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Sumba is an island in eastern Indonesia, is one of the Lesser Sunda Islands, and is in the province of East Nusa Tenggara. Sumba has an area of 11,153 kmĀ², and the population was officially at 611,422 in 2005. To the northwest of Sumba is Sumbawa, to the northeast, across the Sumba Strait (Selat Sumba), is Flores, to the east, across the Savu Sea, is Timor, and to the south, across part of the Indian Ocean, is Australia.



Historically, this island exported sandalwood and was known as Sandalwood Island [1].

Before colonization, Sumba was inhabited by several small ethnolinguistic groups, some of which may have had tributary relations to the Majapahit Empire. In 1522 the first ships from Europe arrived, and by 1866 Sumba belonged to the Dutch East Indies, although the island did not come under real Dutch administration until the twentieth century.

Despite contact with western cultures, Sumba is one of the few places in the world in which megalithic burials, are used as a 'living tradition' to inter prominent individuals when they die. Burial in megaliths is a practice that was used in many parts of the world during the Neolithic and Bronze Ages, but has survived to this day in Sumba.[citation needed] Another long-lasting tradition is the sometimes lethal game of pasola, in which teams of horse-riders fight with spears [2].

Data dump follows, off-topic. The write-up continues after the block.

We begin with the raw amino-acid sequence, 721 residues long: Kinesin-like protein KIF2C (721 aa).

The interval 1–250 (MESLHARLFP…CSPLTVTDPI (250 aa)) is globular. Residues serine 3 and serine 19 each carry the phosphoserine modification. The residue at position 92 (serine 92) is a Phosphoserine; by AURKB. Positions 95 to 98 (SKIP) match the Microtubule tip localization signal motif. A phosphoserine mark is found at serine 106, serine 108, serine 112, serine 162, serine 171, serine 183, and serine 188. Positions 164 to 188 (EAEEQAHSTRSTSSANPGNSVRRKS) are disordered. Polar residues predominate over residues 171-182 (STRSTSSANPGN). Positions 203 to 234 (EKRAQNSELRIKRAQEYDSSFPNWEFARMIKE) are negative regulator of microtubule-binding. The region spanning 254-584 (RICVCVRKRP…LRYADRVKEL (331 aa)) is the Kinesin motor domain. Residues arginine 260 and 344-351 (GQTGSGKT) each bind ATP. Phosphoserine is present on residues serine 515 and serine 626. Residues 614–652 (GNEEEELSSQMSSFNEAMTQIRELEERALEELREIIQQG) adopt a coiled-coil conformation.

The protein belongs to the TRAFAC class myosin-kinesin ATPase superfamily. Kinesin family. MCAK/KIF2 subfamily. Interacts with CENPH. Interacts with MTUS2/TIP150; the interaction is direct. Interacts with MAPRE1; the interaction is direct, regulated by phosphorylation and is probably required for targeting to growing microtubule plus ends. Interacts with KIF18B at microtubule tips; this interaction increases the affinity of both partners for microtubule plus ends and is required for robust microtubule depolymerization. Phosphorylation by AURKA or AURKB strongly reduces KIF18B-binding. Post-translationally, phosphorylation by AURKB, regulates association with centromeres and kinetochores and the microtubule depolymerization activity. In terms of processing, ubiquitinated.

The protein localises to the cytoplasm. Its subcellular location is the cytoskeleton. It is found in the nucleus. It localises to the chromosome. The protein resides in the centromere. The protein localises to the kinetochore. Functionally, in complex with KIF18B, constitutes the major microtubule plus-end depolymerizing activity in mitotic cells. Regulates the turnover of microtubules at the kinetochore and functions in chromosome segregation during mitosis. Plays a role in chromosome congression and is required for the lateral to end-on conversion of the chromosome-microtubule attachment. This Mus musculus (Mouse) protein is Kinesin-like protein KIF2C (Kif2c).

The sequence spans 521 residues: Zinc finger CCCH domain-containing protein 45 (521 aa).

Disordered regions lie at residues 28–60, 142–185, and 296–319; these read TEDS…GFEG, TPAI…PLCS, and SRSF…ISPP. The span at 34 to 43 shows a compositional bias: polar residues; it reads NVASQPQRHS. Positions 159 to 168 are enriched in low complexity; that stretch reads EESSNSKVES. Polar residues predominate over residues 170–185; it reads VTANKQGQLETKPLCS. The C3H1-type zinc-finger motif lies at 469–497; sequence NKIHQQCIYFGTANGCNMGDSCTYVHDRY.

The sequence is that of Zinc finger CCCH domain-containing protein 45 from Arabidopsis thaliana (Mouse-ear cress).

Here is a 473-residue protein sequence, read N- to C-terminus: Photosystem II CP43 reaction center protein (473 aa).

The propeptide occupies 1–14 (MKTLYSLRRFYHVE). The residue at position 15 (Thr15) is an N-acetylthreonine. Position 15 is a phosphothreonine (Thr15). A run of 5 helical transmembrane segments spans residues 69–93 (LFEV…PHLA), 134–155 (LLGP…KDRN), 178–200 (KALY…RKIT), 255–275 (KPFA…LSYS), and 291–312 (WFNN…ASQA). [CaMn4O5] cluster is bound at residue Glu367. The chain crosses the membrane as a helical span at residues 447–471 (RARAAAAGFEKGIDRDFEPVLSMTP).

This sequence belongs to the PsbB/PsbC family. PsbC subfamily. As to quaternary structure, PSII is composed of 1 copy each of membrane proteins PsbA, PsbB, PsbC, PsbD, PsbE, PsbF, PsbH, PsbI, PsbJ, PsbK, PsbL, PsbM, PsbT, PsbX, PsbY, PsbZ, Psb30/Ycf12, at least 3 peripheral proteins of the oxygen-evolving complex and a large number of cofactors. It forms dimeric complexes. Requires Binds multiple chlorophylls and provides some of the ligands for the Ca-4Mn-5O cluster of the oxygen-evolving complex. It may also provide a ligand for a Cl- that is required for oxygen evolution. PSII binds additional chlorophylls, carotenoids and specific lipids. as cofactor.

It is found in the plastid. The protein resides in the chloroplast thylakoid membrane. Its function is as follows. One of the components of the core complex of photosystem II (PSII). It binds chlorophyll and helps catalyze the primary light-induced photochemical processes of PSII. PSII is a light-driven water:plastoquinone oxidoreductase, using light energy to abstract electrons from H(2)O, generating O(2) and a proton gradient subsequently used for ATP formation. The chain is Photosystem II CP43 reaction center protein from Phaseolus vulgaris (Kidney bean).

Social Structure


The Sumbanese people speak a variety of closely related Austronesian languages, and have a mixture of Malay and Melanesian ancestry. Twenty-five to thirty percent of the population practises the animist Marapu religion. The remainder are Christian, a majority being Dutch Calvinist, but a substantial minority being Roman Catholic. A small number of Sunni Muslims can be found along the coastal areas. The largest town on the island is the main port of Waingapu, with a population of about 10,700. The landscape is low, limestone hills, rather than the steep volcanoes of many Indonesian islands. There is a dry season from May to November and a rainy season from December to April. The western side of the island is more fertile and more heavily populated than the east.

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